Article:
“Transit didn’t seem that interesting to me, if you had asked me years ago,” MP Ruby Sahota admitted to The Pointer, adding she had a “simplistic” idea of its potential until CUTRIC laid out its possibilities. “Brampton is criticized for its development in many ways when it comes to our housing/industrial areas — or economic zones — but I think transit is where we have the ability to really make a splash nationally. We’re just developing that portion in Brampton [...] we have the real ability right now to do the right things at the right time.”
MP Ruby Sahota (Brampton North)
In 2018, Premier Doug Ford cancelled Ontario’s cap-and-trade program, a system mandating companies to purchase additional carbon allowances if they exceeded specific emissions. The system was designed to incentivize environmental innovation and its revenue was spent on climate friendly policies such as Brampton’s electric buses, but critics argued it stifled job creation.
“They [CUTRIC] were the driving force [for the federal electric buses],” Sahota added, explaining that, when the project was on the ropes after Doug Ford cancelled cap-and-trade funding, it was CUTRIC who worked to find a new solution and kept staff at Brampton Transit motivated to move forward.
While the eight electric buses arriving in Brampton at the beginning of next year are an environmental coup for the city, their potential is even greater than it seems. The purpose of the electric bus pilot, also taking place in Vancouver and York Region, is to test a system of standardized charging facilities for heavy duty vehicles. The current status quo among electric bus firms is for manufacturers to provide their own chargers and statistics around how their vehicles will perform. This means cities have to take the vehicle’s creators at their word and must purchase charging infrastructure from the same source. In Brampton, the aim is to standardize chargers and electric mileage measures through data collection by the researchers associated with CUTRIC.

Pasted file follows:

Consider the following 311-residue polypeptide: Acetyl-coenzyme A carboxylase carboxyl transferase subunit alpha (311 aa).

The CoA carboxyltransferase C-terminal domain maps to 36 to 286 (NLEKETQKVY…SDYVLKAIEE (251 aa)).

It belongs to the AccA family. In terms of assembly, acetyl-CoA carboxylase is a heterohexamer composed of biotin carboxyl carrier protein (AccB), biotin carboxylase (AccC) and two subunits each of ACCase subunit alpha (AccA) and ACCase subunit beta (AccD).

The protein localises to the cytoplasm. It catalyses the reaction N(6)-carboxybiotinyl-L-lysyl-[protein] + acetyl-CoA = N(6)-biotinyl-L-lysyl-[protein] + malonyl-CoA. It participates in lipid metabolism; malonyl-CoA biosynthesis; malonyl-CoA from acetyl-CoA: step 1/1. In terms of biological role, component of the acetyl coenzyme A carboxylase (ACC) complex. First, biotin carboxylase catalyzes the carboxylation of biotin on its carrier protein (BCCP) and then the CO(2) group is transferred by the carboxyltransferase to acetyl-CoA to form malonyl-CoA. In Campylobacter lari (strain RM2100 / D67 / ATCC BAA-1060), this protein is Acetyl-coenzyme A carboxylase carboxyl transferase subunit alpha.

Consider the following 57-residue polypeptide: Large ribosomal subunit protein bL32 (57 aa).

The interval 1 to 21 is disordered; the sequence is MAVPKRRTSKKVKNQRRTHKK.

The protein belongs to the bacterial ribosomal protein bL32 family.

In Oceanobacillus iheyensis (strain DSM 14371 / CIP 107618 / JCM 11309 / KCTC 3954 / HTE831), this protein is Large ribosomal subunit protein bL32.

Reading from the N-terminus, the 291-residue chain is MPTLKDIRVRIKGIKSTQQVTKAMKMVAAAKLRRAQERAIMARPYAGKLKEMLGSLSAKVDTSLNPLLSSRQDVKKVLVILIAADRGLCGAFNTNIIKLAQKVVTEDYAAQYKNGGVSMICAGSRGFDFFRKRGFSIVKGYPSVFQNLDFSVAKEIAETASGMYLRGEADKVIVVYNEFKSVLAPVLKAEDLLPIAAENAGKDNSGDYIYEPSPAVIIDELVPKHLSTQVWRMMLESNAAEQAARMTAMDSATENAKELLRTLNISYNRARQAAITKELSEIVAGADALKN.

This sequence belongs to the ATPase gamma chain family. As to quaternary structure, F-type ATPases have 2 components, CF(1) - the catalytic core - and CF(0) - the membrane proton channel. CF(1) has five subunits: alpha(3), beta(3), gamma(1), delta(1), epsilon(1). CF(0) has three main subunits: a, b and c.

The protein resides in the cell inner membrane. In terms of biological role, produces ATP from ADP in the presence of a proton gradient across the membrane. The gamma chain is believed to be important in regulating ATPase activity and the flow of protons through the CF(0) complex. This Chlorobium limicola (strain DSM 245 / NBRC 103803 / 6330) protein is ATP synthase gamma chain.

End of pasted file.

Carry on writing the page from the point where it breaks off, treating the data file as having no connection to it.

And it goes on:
The opportunities this provides for smart growth and climate targets are great. On the growth front, a standardized system will allow cities to accurately plan their transit expansion around electric buses, placing chargers in strategic areas of the city to maximize mileage and efficiency. For climate policies, Petrunic explained, it could have an even greater impact. Other large vehicles, including trucks, could use the same chargers as buses, allowing Brampton to green its roads and earn extra cash from chargers when buses aren’t using them.